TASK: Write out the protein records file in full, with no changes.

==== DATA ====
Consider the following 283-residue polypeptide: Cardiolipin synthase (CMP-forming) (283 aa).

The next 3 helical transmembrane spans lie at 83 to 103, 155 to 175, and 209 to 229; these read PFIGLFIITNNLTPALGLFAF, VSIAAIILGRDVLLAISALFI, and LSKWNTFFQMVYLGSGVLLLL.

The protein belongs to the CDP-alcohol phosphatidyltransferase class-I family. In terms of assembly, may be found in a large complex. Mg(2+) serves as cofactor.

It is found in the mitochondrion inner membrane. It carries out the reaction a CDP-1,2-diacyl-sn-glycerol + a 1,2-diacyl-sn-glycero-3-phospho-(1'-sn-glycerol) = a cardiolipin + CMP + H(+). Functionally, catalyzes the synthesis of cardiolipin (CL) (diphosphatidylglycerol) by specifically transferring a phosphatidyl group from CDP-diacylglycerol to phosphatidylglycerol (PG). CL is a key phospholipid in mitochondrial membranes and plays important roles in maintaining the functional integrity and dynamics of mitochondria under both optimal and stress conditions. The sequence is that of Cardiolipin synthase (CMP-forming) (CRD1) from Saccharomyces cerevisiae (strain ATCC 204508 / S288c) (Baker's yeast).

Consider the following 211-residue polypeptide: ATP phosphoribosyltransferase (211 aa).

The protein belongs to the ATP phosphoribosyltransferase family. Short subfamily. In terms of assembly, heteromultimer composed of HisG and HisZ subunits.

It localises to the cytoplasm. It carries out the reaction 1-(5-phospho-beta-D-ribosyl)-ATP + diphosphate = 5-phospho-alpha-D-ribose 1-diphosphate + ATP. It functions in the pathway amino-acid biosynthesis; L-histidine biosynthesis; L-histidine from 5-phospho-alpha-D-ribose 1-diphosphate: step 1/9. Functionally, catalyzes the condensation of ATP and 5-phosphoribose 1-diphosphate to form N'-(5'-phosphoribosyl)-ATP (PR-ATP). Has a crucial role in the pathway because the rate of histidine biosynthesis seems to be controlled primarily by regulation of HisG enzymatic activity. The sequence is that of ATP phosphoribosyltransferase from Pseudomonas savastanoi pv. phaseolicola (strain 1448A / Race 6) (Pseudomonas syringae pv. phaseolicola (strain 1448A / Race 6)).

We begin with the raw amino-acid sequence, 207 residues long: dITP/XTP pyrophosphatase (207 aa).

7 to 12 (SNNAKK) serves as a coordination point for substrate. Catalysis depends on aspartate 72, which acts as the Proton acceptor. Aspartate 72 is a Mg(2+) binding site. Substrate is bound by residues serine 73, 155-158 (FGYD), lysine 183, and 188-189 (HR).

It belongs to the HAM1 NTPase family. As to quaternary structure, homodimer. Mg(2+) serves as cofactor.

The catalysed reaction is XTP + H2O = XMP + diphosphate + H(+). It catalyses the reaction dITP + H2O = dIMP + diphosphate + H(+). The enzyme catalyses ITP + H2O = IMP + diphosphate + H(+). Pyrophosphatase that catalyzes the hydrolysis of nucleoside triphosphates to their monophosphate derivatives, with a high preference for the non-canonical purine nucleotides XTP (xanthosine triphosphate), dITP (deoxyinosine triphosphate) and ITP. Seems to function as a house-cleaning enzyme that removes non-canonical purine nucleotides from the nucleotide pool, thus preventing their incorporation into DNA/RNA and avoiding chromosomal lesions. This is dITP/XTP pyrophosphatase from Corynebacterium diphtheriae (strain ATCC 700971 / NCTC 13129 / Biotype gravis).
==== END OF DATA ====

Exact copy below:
Consider the following 283-residue polypeptide: Cardiolipin synthase (CMP-forming) (283 aa).

The next 3 helical transmembrane spans lie at 83 to 103, 155 to 175, and 209 to 229; these read PFIGLFIITNNLTPALGLFAF, VSIAAIILGRDVLLAISALFI, and LSKWNTFFQMVYLGSGVLLLL.

The protein belongs to the CDP-alcohol phosphatidyltransferase class-I family. In terms of assembly, may be found in a large complex. Mg(2+) serves as cofactor.

It is found in the mitochondrion inner membrane. It carries out the reaction a CDP-1,2-diacyl-sn-glycerol + a 1,2-diacyl-sn-glycero-3-phospho-(1'-sn-glycerol) = a cardiolipin + CMP + H(+). Functionally, catalyzes the synthesis of cardiolipin (CL) (diphosphatidylglycerol) by specifically transferring a phosphatidyl group from CDP-diacylglycerol to phosphatidylglycerol (PG). CL is a key phospholipid in mitochondrial membranes and plays important roles in maintaining the functional integrity and dynamics of mitochondria under both optimal and stress conditions. The sequence is that of Cardiolipin synthase (CMP-forming) (CRD1) from Saccharomyces cerevisiae (strain ATCC 204508 / S288c) (Baker's yeast).

Consider the following 211-residue polypeptide: ATP phosphoribosyltransferase (211 aa).

The protein belongs to the ATP phosphoribosyltransferase family. Short subfamily. In terms of assembly, heteromultimer composed of HisG and HisZ subunits.

It localises to the cytoplasm. It carries out the reaction 1-(5-phospho-beta-D-ribosyl)-ATP + diphosphate = 5-phospho-alpha-D-ribose 1-diphosphate + ATP. It functions in the pathway amino-acid biosynthesis; L-histidine biosynthesis; L-histidine from 5-phospho-alpha-D-ribose 1-diphosphate: step 1/9. Functionally, catalyzes the condensation of ATP and 5-phosphoribose 1-diphosphate to form N'-(5'-phosphoribosyl)-ATP (PR-ATP). Has a crucial role in the pathway because the rate of histidine biosynthesis seems to be controlled primarily by regulation of HisG enzymatic activity. The sequence is that of ATP phosphoribosyltransferase from Pseudomonas savastanoi pv. phaseolicola (strain 1448A / Race 6) (Pseudomonas syringae pv. phaseolicola (strain 1448A / Race 6)).

We begin with the raw amino-acid sequence, 207 residues long: dITP/XTP pyrophosphatase (207 aa).

7 to 12 (SNNAKK) serves as a coordination point for substrate. Catalysis depends on aspartate 72, which acts as the Proton acceptor. Aspartate 72 is a Mg(2+) binding site. Substrate is bound by residues serine 73, 155-158 (FGYD), lysine 183, and 188-189 (HR).

It belongs to the HAM1 NTPase family. As to quaternary structure, homodimer. Mg(2+) serves as cofactor.

The catalysed reaction is XTP + H2O = XMP + diphosphate + H(+). It catalyses the reaction dITP + H2O = dIMP + diphosphate + H(+). The enzyme catalyses ITP + H2O = IMP + diphosphate + H(+). Pyrophosphatase that catalyzes the hydrolysis of nucleoside triphosphates to their monophosphate derivatives, with a high preference for the non-canonical purine nucleotides XTP (xanthosine triphosphate), dITP (deoxyinosine triphosphate) and ITP. Seems to function as a house-cleaning enzyme that removes non-canonical purine nucleotides from the nucleotide pool, thus preventing their incorporation into DNA/RNA and avoiding chromosomal lesions. This is dITP/XTP pyrophosphatase from Corynebacterium diphtheriae (strain ATCC 700971 / NCTC 13129 / Biotype gravis).